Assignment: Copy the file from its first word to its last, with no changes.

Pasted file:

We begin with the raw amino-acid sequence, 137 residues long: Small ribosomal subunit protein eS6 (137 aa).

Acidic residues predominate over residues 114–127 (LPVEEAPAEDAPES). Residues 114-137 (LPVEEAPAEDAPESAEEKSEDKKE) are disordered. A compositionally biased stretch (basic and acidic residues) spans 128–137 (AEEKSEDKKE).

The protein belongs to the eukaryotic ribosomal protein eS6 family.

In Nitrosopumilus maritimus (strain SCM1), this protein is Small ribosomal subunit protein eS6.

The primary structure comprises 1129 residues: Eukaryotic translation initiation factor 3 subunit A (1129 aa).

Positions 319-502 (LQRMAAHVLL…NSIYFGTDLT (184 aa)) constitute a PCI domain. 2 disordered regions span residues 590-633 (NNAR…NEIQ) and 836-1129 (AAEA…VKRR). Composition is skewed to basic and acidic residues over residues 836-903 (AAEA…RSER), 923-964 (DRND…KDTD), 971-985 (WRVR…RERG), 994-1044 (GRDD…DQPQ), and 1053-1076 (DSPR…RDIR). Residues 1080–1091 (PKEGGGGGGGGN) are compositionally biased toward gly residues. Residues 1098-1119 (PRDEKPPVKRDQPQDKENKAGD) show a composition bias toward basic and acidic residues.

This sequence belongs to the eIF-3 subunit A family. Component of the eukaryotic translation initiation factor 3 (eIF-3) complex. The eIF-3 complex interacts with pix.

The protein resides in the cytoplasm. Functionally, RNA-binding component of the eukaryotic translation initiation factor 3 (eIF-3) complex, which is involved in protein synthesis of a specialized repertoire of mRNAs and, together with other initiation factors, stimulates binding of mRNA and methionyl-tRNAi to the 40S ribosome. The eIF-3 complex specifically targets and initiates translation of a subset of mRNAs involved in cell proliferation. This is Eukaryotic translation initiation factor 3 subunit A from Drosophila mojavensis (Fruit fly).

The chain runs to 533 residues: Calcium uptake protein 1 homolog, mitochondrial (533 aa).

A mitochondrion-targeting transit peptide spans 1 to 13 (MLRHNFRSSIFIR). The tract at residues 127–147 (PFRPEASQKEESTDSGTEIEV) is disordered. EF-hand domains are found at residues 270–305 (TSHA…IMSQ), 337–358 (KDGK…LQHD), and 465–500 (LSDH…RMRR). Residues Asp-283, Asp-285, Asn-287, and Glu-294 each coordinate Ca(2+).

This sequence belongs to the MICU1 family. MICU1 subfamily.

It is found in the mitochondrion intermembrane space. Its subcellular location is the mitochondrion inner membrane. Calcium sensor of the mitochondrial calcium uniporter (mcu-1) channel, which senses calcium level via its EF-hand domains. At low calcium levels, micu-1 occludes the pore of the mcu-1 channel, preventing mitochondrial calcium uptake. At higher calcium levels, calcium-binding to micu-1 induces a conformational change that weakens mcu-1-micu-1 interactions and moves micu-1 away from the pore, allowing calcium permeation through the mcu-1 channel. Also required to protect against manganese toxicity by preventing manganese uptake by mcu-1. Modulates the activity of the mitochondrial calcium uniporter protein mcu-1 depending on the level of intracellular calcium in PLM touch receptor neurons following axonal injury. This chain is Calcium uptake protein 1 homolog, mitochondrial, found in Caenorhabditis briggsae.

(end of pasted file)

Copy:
We begin with the raw amino-acid sequence, 137 residues long: Small ribosomal subunit protein eS6 (137 aa).

Acidic residues predominate over residues 114–127 (LPVEEAPAEDAPES). Residues 114-137 (LPVEEAPAEDAPESAEEKSEDKKE) are disordered. A compositionally biased stretch (basic and acidic residues) spans 128–137 (AEEKSEDKKE).

The protein belongs to the eukaryotic ribosomal protein eS6 family.

In Nitrosopumilus maritimus (strain SCM1), this protein is Small ribosomal subunit protein eS6.

The primary structure comprises 1129 residues: Eukaryotic translation initiation factor 3 subunit A (1129 aa).

Positions 319-502 (LQRMAAHVLL…NSIYFGTDLT (184 aa)) constitute a PCI domain. 2 disordered regions span residues 590-633 (NNAR…NEIQ) and 836-1129 (AAEA…VKRR). Composition is skewed to basic and acidic residues over residues 836-903 (AAEA…RSER), 923-964 (DRND…KDTD), 971-985 (WRVR…RERG), 994-1044 (GRDD…DQPQ), and 1053-1076 (DSPR…RDIR). Residues 1080–1091 (PKEGGGGGGGGN) are compositionally biased toward gly residues. Residues 1098-1119 (PRDEKPPVKRDQPQDKENKAGD) show a composition bias toward basic and acidic residues.

This sequence belongs to the eIF-3 subunit A family. Component of the eukaryotic translation initiation factor 3 (eIF-3) complex. The eIF-3 complex interacts with pix.

The protein resides in the cytoplasm. Functionally, RNA-binding component of the eukaryotic translation initiation factor 3 (eIF-3) complex, which is involved in protein synthesis of a specialized repertoire of mRNAs and, together with other initiation factors, stimulates binding of mRNA and methionyl-tRNAi to the 40S ribosome. The eIF-3 complex specifically targets and initiates translation of a subset of mRNAs involved in cell proliferation. This is Eukaryotic translation initiation factor 3 subunit A from Drosophila mojavensis (Fruit fly).

The chain runs to 533 residues: Calcium uptake protein 1 homolog, mitochondrial (533 aa).

A mitochondrion-targeting transit peptide spans 1 to 13 (MLRHNFRSSIFIR). The tract at residues 127–147 (PFRPEASQKEESTDSGTEIEV) is disordered. EF-hand domains are found at residues 270–305 (TSHA…IMSQ), 337–358 (KDGK…LQHD), and 465–500 (LSDH…RMRR). Residues Asp-283, Asp-285, Asn-287, and Glu-294 each coordinate Ca(2+).

This sequence belongs to the MICU1 family. MICU1 subfamily.

It is found in the mitochondrion intermembrane space. Its subcellular location is the mitochondrion inner membrane. Calcium sensor of the mitochondrial calcium uniporter (mcu-1) channel, which senses calcium level via its EF-hand domains. At low calcium levels, micu-1 occludes the pore of the mcu-1 channel, preventing mitochondrial calcium uptake. At higher calcium levels, calcium-binding to micu-1 induces a conformational change that weakens mcu-1-micu-1 interactions and moves micu-1 away from the pore, allowing calcium permeation through the mcu-1 channel. Also required to protect against manganese toxicity by preventing manganese uptake by mcu-1. Modulates the activity of the mitochondrial calcium uniporter protein mcu-1 depending on the level of intracellular calcium in PLM touch receptor neurons following axonal injury. This chain is Calcium uptake protein 1 homolog, mitochondrial, found in Caenorhabditis briggsae.